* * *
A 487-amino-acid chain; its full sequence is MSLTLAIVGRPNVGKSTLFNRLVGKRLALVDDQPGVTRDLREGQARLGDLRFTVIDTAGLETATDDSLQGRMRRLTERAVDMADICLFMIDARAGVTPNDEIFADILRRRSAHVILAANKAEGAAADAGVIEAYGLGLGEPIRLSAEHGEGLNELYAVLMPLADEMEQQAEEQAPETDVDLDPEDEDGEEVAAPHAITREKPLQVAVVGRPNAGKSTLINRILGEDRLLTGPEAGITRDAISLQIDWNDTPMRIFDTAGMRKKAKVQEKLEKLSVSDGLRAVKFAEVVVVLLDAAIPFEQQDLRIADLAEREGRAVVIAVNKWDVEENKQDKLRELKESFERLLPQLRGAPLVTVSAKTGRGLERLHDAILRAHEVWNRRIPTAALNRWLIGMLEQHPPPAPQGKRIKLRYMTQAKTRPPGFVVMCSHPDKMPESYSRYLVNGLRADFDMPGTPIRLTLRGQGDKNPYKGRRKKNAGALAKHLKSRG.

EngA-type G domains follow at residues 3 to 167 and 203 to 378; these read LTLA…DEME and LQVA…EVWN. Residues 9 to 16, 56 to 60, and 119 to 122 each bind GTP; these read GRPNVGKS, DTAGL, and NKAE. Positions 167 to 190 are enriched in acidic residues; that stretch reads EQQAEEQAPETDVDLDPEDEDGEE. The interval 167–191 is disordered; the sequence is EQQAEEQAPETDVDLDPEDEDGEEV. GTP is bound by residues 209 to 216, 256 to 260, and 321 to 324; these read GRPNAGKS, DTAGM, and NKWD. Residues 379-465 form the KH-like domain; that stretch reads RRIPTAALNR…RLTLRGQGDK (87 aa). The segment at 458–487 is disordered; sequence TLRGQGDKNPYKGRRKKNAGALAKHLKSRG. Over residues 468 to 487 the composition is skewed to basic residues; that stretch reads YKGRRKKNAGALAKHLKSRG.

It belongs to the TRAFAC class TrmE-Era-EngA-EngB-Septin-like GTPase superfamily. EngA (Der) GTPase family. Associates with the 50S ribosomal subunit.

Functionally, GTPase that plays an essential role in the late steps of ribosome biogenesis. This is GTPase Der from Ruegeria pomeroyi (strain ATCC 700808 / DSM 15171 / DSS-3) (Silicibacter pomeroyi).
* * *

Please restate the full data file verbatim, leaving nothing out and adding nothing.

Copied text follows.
A 487-amino-acid chain; its full sequence is MSLTLAIVGRPNVGKSTLFNRLVGKRLALVDDQPGVTRDLREGQARLGDLRFTVIDTAGLETATDDSLQGRMRRLTERAVDMADICLFMIDARAGVTPNDEIFADILRRRSAHVILAANKAEGAAADAGVIEAYGLGLGEPIRLSAEHGEGLNELYAVLMPLADEMEQQAEEQAPETDVDLDPEDEDGEEVAAPHAITREKPLQVAVVGRPNAGKSTLINRILGEDRLLTGPEAGITRDAISLQIDWNDTPMRIFDTAGMRKKAKVQEKLEKLSVSDGLRAVKFAEVVVVLLDAAIPFEQQDLRIADLAEREGRAVVIAVNKWDVEENKQDKLRELKESFERLLPQLRGAPLVTVSAKTGRGLERLHDAILRAHEVWNRRIPTAALNRWLIGMLEQHPPPAPQGKRIKLRYMTQAKTRPPGFVVMCSHPDKMPESYSRYLVNGLRADFDMPGTPIRLTLRGQGDKNPYKGRRKKNAGALAKHLKSRG.

EngA-type G domains follow at residues 3 to 167 and 203 to 378; these read LTLA…DEME and LQVA…EVWN. Residues 9 to 16, 56 to 60, and 119 to 122 each bind GTP; these read GRPNVGKS, DTAGL, and NKAE. Positions 167 to 190 are enriched in acidic residues; that stretch reads EQQAEEQAPETDVDLDPEDEDGEE. The interval 167–191 is disordered; the sequence is EQQAEEQAPETDVDLDPEDEDGEEV. GTP is bound by residues 209 to 216, 256 to 260, and 321 to 324; these read GRPNAGKS, DTAGM, and NKWD. Residues 379-465 form the KH-like domain; that stretch reads RRIPTAALNR…RLTLRGQGDK (87 aa). The segment at 458–487 is disordered; sequence TLRGQGDKNPYKGRRKKNAGALAKHLKSRG. Over residues 468 to 487 the composition is skewed to basic residues; that stretch reads YKGRRKKNAGALAKHLKSRG.

It belongs to the TRAFAC class TrmE-Era-EngA-EngB-Septin-like GTPase superfamily. EngA (Der) GTPase family. Associates with the 50S ribosomal subunit.

Functionally, GTPase that plays an essential role in the late steps of ribosome biogenesis. This is GTPase Der from Ruegeria pomeroyi (strain ATCC 700808 / DSM 15171 / DSS-3) (Silicibacter pomeroyi).